YouTube has recently made some changes that directly affect me and my channel, as well as thousands of other small creators. I made a quick video (above) outlining the changes, which I also summarize below, but I wanted to write this article to dive into the topic in a bit more detail. I’ve seen a lot of articles explaining why these changes won’t actually hurt YouTubers, and I want to argue that some people, including myself, are a forgotten minority.
Most people think securing passive income is all about releasing a killer online product that generates a boatload of income and will continue to sell itself in perpetuity.
With this mindset, people will often sit around doing nothing, waiting for the “perfect idea” to strike. Or they’ll spend years tweaking their product, making small changes with every new article or tutorial they read, but never actually release the finished version.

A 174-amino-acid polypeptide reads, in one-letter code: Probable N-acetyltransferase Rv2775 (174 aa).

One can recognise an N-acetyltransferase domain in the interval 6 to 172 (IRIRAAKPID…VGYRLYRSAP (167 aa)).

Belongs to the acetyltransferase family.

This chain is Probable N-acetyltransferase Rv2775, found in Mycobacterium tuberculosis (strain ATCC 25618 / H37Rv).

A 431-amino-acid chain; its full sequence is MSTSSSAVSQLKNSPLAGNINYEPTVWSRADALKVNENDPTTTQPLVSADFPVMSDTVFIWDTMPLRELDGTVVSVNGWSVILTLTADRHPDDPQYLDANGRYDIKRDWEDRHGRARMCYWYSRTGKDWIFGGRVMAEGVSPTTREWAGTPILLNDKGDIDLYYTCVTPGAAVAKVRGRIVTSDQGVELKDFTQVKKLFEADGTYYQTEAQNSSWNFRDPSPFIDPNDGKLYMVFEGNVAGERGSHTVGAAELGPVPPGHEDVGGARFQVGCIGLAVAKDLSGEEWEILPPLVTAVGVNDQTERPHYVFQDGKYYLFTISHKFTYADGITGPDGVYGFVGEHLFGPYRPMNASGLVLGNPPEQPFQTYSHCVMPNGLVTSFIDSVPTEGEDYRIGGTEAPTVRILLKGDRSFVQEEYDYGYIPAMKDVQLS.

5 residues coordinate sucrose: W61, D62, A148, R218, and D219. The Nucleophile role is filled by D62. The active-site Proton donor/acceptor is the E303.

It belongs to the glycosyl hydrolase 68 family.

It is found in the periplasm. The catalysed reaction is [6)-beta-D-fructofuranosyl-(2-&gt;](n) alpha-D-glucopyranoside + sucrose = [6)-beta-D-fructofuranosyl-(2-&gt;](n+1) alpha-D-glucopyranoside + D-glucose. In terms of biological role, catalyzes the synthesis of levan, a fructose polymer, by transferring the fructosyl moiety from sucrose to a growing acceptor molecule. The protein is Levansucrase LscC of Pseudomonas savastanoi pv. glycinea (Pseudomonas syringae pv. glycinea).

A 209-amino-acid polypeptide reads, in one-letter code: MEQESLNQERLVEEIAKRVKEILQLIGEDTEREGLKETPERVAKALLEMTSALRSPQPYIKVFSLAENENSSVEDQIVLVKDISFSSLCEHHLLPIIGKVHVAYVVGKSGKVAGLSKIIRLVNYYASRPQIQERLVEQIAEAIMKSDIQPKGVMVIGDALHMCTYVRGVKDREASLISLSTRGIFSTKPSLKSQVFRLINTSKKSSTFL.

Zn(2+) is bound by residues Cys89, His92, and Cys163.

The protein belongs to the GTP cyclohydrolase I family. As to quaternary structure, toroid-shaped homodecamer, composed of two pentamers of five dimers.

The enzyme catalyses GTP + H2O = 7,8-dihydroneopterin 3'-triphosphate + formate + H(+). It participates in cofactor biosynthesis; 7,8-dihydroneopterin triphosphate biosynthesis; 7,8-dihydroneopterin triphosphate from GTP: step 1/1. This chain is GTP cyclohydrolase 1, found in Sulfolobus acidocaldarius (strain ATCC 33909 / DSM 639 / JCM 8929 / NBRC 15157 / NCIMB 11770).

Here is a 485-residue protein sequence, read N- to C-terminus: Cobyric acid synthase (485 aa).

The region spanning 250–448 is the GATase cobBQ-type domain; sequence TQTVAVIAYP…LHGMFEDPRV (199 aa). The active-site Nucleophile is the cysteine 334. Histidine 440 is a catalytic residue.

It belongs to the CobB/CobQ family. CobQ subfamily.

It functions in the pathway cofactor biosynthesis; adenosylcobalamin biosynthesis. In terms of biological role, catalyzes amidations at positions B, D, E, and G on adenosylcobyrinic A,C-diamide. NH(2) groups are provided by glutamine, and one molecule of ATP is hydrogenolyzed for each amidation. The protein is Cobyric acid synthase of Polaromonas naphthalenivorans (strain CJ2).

But passive income isn’t about creating and releasing a perfect product that nets thousands of dollars. It’s about setting up lots of smaller imperfect products, testing the market, and perfecting the most effective income generators.
Once your goal become diversifying your offerings, instead is creating a perfect single product, you’ll start seeing the money start rolling in. And that money will only snowball larger as it’s reinvested.
My guest today is Brian Yang, an online entrepreneur and the most popular dance teacher for men on YouTube. He shares exactly how he built his YouTube business, as well as what he’s doing in the Kindle Marketplace.